At first glance a fashion photograph is simply a model dressed in beautiful clothes.
But take a closer look and the construction of the image is exposed. It is a fantasy created by the setting, the stylist, and of course, the photographer.
Fashion photographers are prolific image makers. They trade in the production of desirable and aspirational pictures that convince the audience that the projected look and related lifestyle is possible - if only they buy the dress/shoes/lipstick. The success of the image relies on its ability to resonate with the viewer. The photographer presents us with a mirror, albeit a rose-tinted one, that allows us to see ourselves as we would like to be seen.
Fact and fantasy
Although an image has a commercial purpose, that does not exclude it also having social, cultural and artistic value. A review of more than eighty years of New Zealand fashion photography allows us to see how our society and identity has changed; how we see ourselves and what we value. Because fashion is synonymous with newness and change, its photographers have always been leaders in cultural reproduction and advancement.
Our geographical isolation has nurtured a particular 'New Zealand-style' of film, music, art and design. This is true also for fashion photography. While international magazines such as Vogue and i-D have a broad global reach and must cater to very diverse consumers, New Zealand magazines target specific local audiences.
Although not isolated from global trends, this restricted focus has given our photographers an opportunity to cultivate a unique local identity by capturing, generating and giving back the desires and lifestyle aspirations of each particular generation.
In the studio
Fashion photography began in the studio - an environment where light could be controlled.
Today the studio remains the first choice for Auckland photographer James K Lowe, who prefers to simulate outdoor light than deal with the harsh and unpredictable reality of it.
Inspired by a campaign with Huffer where he witnessed his sketches transformed into a studio space, James now uses the studio as a place of experimentation. He bought a nail gun and started learning the art of set building, using props and lights to create constructed environments for his images in much the same way his predecessors did.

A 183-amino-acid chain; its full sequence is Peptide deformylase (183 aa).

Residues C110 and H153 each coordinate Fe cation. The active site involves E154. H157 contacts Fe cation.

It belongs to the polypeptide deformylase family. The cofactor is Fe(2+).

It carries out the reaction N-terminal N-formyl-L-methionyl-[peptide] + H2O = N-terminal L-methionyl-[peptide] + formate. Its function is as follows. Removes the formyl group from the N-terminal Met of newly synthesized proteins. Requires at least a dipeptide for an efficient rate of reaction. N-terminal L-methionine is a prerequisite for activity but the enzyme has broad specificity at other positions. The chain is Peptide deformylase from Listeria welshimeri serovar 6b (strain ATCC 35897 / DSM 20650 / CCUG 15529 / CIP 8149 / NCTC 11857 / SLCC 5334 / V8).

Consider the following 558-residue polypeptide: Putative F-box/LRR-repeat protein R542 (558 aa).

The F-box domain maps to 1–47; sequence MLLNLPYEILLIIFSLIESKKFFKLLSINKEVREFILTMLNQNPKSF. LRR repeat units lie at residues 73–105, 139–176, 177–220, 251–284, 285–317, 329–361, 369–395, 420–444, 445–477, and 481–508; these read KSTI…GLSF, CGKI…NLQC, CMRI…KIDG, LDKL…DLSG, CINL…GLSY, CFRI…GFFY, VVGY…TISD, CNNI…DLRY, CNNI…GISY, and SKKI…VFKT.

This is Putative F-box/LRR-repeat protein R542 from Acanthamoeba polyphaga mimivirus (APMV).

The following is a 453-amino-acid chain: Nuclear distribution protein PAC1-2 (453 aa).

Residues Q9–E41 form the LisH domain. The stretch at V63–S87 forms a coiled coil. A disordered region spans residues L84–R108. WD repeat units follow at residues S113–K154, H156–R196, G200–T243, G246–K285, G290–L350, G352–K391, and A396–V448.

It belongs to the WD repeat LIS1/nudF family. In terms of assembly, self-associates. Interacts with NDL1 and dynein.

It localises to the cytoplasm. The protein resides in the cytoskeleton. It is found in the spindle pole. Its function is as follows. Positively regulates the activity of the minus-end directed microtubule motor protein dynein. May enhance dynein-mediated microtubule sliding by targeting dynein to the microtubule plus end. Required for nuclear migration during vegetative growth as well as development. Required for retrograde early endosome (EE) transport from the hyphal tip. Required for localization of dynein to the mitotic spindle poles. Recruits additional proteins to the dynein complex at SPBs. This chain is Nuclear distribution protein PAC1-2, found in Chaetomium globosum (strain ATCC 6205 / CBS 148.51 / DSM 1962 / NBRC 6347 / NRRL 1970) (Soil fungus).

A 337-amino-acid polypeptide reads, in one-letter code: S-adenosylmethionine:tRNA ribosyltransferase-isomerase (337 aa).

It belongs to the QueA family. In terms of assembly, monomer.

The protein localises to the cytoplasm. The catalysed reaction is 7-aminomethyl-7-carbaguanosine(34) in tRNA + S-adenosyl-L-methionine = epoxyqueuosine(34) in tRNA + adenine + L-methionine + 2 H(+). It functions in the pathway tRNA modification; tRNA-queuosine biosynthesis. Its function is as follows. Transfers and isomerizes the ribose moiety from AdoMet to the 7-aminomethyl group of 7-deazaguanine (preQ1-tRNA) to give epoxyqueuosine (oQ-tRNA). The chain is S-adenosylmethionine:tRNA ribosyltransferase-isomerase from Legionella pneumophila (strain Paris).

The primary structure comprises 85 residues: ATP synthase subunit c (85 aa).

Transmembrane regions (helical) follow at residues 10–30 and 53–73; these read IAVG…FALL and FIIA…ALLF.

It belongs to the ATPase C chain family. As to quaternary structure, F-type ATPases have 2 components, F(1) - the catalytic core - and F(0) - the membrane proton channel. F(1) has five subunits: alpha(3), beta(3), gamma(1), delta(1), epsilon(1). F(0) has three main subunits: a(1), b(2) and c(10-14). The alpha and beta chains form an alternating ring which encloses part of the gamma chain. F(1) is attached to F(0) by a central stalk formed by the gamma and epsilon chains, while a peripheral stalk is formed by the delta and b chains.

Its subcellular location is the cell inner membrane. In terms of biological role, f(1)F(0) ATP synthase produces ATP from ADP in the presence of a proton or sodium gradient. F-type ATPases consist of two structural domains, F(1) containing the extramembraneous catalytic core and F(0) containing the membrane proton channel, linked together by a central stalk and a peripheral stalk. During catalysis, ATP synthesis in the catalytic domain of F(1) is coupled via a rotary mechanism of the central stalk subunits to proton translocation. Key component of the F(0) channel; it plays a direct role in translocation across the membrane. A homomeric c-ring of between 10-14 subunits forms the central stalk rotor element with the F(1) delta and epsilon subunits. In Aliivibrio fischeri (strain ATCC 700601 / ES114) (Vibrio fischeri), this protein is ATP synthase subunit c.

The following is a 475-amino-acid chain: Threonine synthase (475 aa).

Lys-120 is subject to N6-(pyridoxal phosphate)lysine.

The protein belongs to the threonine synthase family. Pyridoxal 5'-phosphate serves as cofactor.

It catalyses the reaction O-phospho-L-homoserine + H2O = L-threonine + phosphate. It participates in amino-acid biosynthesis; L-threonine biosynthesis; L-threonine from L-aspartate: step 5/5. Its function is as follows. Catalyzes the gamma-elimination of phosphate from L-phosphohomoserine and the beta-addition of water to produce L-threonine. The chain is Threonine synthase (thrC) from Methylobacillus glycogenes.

In the early 20th century, when the medium was still in its infancy, fashion photographs were often static, lifeless pictures, due to the long exposures needed to capture a clear image. A long history of painted portraiture also influenced the staged style of early photography.
The photographer's objective was to depict a real garment on a model so that it could be reproduced in print. The poor quality of early black and white photographs, however, meant that they often compared unfavourably when placed alongside the detailed and brightly coloured pictures that were created by the talented fashion illustrators of the time.
Legibility of the photographs printed in magazines and catalogues relied on detailed captions. The July 1922 issue of The Ladies Mirror featured photographs by Robert Henry Bartlett and Herman John Schmidt. Glamorous models wear garments from the department stores Milne & Choyce, John Court Ltd and Smith & Caughey’s.
The descriptive text provided the detail missing in the grainy reproductions - the words carefully chosen to enhance the fantastical images.
The coming-of-age of fashion photography corresponded with the rise of consumerism. The surge of new products were promoted by increasingly sophisticated advertising. Photographers were in demand to create appealing images of the latest fashions and the newest technology.
By the 1930s, Wellington photographer Gordon Burt had a large portfolio of commercial clients, including Berlei, Prestige Hosiery, Canterbury, Bonds, Sincerity Suits, Roslyn and Jockey. Most of his photographs were taken in the studio with one or two models posing with props such as classical statuary, chairs and small tables.
In Auckland, Clifton Firth had established a photography studio with his wife Patricia. Clifton was a trained graphic designer and his photographic style was influenced by the Bauhaus design conventions that were being used in cutting edge New Zealand print advertising at the time. Glamorous black and white Hollywood studio portraits - which used a dramatic blend of light and dark to enhance and flatter the subject’s features - also coloured his style.
Several decades later, Desmond Williams also abandoned his plans to be a graphic designer and picked up a camera instead. He had moved to London in 1959 where he was studying art and working part-time as a design assistant to Barry Trengrove, the art director of Harper’s Bazaar. A chance meeting led to a photographic assistant position with acclaimed fashion photographer Terence Donovan. Here Desmond honed his skills before eventually returning to New Zealand in 1966 where he quickly made his mark as a photographer for Vogue New Zealand.
Photographic techniques weren't the only London influence at this time. Model poses, framing and the setting changed immensely during the 1960s.
On the street
Photographers headed outdoors as the setting became a key player in the construction of the fashion image.
When fashion photographs were intended simply to show off the clothes, an exterior location was seen as a distraction. But as marketing became more sophisticated, fashion became inextricably linked to lifestyle. The setting now joined the garment and the model as a key player in the story of a photograph.
The move to an outdoors setting started gradually after the Second World War, with shoots occasionally taking place outside in gardens or at the beach. But the photos kept their formal style until the rise of a youth culture swept away the traditional expectations of a fashion photograph.
Led by a group of young London superstar photographers, 1960s fashion imagery positioned fashion models in stark and sometimes gritty urban environments, often adopting angular and adventurous poses.